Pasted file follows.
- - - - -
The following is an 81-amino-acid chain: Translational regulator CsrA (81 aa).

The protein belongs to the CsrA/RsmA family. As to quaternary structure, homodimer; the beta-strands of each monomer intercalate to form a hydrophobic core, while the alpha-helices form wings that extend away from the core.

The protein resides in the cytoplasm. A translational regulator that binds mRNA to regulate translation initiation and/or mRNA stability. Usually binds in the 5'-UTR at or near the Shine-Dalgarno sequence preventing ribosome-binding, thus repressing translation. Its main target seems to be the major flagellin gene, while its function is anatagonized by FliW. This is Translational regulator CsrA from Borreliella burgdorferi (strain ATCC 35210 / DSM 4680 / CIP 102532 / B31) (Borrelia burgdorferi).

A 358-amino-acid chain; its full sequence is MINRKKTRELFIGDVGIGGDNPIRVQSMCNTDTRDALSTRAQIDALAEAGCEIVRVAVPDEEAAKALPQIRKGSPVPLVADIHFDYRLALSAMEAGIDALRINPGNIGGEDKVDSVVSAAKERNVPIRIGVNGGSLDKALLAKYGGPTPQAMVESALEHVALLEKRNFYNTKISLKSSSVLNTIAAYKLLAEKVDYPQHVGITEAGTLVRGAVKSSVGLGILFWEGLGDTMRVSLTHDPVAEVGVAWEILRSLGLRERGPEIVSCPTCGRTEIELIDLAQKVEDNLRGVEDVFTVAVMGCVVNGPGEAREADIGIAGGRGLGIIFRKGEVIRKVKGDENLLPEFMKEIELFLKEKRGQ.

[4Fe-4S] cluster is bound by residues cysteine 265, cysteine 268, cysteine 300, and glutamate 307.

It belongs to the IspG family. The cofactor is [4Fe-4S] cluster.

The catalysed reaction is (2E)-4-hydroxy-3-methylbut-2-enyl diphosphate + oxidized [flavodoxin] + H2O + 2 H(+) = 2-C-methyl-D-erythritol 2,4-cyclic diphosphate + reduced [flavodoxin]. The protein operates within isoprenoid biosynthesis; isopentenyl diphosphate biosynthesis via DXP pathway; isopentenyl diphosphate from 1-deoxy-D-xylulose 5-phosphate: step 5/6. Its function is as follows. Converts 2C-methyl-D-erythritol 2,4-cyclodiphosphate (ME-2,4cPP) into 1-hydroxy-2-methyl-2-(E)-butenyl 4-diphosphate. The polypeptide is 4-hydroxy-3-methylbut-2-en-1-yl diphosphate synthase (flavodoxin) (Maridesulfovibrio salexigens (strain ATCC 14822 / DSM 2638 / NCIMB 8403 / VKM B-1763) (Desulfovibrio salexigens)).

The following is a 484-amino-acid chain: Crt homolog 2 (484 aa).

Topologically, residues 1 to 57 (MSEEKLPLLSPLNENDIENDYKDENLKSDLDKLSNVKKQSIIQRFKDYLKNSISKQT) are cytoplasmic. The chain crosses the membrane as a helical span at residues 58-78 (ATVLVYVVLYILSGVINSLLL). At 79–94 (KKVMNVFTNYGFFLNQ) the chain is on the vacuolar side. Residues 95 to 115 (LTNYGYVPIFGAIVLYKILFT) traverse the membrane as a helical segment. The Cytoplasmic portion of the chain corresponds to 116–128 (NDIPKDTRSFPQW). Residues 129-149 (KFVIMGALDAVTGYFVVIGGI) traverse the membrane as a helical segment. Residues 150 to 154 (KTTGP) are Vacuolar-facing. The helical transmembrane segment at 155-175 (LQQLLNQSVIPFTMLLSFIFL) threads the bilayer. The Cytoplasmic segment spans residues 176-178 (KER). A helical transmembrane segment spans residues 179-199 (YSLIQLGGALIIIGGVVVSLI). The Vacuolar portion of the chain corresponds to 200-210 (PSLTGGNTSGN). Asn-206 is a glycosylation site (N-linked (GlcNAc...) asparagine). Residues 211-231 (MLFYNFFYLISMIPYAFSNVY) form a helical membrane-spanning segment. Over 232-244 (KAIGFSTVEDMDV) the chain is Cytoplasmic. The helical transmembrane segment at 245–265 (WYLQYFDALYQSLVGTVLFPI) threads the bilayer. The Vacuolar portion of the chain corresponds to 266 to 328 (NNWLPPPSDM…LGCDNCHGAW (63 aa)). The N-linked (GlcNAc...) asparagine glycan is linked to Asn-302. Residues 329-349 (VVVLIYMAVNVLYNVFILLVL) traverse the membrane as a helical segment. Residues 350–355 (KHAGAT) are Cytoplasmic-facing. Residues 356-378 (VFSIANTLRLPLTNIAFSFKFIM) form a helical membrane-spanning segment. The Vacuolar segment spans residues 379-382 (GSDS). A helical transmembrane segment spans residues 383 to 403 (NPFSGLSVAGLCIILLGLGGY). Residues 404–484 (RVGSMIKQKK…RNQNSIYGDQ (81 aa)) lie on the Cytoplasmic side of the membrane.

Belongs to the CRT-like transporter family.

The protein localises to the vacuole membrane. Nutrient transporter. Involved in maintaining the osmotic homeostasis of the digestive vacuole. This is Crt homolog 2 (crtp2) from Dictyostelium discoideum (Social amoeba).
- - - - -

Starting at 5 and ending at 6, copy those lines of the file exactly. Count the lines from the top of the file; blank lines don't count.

[4Fe-4S] cluster is bound by residues cysteine 265, cysteine 268, cysteine 300, and glutamate 307.

It belongs to the IspG family. The cofactor is [4Fe-4S] cluster.